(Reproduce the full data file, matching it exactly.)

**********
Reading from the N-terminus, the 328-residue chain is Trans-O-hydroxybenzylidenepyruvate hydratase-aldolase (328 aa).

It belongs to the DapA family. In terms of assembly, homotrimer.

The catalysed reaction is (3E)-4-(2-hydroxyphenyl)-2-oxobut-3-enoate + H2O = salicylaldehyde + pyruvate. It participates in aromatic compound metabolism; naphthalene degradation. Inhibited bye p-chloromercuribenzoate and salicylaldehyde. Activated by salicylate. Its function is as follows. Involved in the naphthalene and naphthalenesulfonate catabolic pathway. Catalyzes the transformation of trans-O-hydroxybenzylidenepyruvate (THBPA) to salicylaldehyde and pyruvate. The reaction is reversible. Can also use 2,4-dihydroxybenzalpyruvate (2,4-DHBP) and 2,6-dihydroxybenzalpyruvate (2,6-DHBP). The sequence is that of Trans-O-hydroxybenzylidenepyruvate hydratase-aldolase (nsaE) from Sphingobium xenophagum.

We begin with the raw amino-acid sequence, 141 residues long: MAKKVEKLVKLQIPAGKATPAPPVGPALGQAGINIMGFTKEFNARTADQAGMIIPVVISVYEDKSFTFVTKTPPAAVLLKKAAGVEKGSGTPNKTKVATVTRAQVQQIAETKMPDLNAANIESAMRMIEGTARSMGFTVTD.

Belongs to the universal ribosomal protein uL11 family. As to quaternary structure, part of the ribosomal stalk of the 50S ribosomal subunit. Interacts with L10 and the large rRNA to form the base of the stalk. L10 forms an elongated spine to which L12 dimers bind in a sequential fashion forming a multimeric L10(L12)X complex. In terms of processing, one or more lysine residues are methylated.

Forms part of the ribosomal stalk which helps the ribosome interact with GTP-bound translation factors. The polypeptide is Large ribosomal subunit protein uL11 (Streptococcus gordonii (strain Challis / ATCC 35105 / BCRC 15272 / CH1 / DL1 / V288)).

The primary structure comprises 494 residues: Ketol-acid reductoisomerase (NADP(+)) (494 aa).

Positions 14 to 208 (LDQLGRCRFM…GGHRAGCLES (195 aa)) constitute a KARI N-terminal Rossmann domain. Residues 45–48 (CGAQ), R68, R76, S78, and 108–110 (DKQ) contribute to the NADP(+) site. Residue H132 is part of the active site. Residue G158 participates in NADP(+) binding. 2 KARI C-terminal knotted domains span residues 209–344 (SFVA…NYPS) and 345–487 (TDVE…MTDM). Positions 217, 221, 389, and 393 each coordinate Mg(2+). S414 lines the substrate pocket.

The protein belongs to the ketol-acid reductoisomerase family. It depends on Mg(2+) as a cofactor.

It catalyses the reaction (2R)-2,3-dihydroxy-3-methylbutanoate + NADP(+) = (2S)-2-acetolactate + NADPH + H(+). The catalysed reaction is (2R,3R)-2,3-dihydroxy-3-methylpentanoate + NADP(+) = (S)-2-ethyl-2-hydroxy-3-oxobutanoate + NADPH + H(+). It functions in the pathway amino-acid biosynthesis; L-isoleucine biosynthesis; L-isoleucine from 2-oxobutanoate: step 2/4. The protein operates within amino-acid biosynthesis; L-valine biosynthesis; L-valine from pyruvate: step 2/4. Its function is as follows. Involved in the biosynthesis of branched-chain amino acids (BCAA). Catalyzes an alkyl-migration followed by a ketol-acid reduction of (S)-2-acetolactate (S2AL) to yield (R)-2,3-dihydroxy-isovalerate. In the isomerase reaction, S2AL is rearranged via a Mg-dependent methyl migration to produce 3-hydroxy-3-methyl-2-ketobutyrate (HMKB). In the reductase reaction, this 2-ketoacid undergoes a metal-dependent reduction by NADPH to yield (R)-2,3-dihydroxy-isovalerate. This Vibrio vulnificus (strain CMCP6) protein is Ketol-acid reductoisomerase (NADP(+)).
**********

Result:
Reading from the N-terminus, the 328-residue chain is Trans-O-hydroxybenzylidenepyruvate hydratase-aldolase (328 aa).

It belongs to the DapA family. In terms of assembly, homotrimer.

The catalysed reaction is (3E)-4-(2-hydroxyphenyl)-2-oxobut-3-enoate + H2O = salicylaldehyde + pyruvate. It participates in aromatic compound metabolism; naphthalene degradation. Inhibited bye p-chloromercuribenzoate and salicylaldehyde. Activated by salicylate. Its function is as follows. Involved in the naphthalene and naphthalenesulfonate catabolic pathway. Catalyzes the transformation of trans-O-hydroxybenzylidenepyruvate (THBPA) to salicylaldehyde and pyruvate. The reaction is reversible. Can also use 2,4-dihydroxybenzalpyruvate (2,4-DHBP) and 2,6-dihydroxybenzalpyruvate (2,6-DHBP). The sequence is that of Trans-O-hydroxybenzylidenepyruvate hydratase-aldolase (nsaE) from Sphingobium xenophagum.

We begin with the raw amino-acid sequence, 141 residues long: MAKKVEKLVKLQIPAGKATPAPPVGPALGQAGINIMGFTKEFNARTADQAGMIIPVVISVYEDKSFTFVTKTPPAAVLLKKAAGVEKGSGTPNKTKVATVTRAQVQQIAETKMPDLNAANIESAMRMIEGTARSMGFTVTD.

Belongs to the universal ribosomal protein uL11 family. As to quaternary structure, part of the ribosomal stalk of the 50S ribosomal subunit. Interacts with L10 and the large rRNA to form the base of the stalk. L10 forms an elongated spine to which L12 dimers bind in a sequential fashion forming a multimeric L10(L12)X complex. In terms of processing, one or more lysine residues are methylated.

Forms part of the ribosomal stalk which helps the ribosome interact with GTP-bound translation factors. The polypeptide is Large ribosomal subunit protein uL11 (Streptococcus gordonii (strain Challis / ATCC 35105 / BCRC 15272 / CH1 / DL1 / V288)).

The primary structure comprises 494 residues: Ketol-acid reductoisomerase (NADP(+)) (494 aa).

Positions 14 to 208 (LDQLGRCRFM…GGHRAGCLES (195 aa)) constitute a KARI N-terminal Rossmann domain. Residues 45–48 (CGAQ), R68, R76, S78, and 108–110 (DKQ) contribute to the NADP(+) site. Residue H132 is part of the active site. Residue G158 participates in NADP(+) binding. 2 KARI C-terminal knotted domains span residues 209–344 (SFVA…NYPS) and 345–487 (TDVE…MTDM). Positions 217, 221, 389, and 393 each coordinate Mg(2+). S414 lines the substrate pocket.

The protein belongs to the ketol-acid reductoisomerase family. It depends on Mg(2+) as a cofactor.

It catalyses the reaction (2R)-2,3-dihydroxy-3-methylbutanoate + NADP(+) = (2S)-2-acetolactate + NADPH + H(+). The catalysed reaction is (2R,3R)-2,3-dihydroxy-3-methylpentanoate + NADP(+) = (S)-2-ethyl-2-hydroxy-3-oxobutanoate + NADPH + H(+). It functions in the pathway amino-acid biosynthesis; L-isoleucine biosynthesis; L-isoleucine from 2-oxobutanoate: step 2/4. The protein operates within amino-acid biosynthesis; L-valine biosynthesis; L-valine from pyruvate: step 2/4. Its function is as follows. Involved in the biosynthesis of branched-chain amino acids (BCAA). Catalyzes an alkyl-migration followed by a ketol-acid reduction of (S)-2-acetolactate (S2AL) to yield (R)-2,3-dihydroxy-isovalerate. In the isomerase reaction, S2AL is rearranged via a Mg-dependent methyl migration to produce 3-hydroxy-3-methyl-2-ketobutyrate (HMKB). In the reductase reaction, this 2-ketoacid undergoes a metal-dependent reduction by NADPH to yield (R)-2,3-dihydroxy-isovalerate. This Vibrio vulnificus (strain CMCP6) protein is Ketol-acid reductoisomerase (NADP(+)).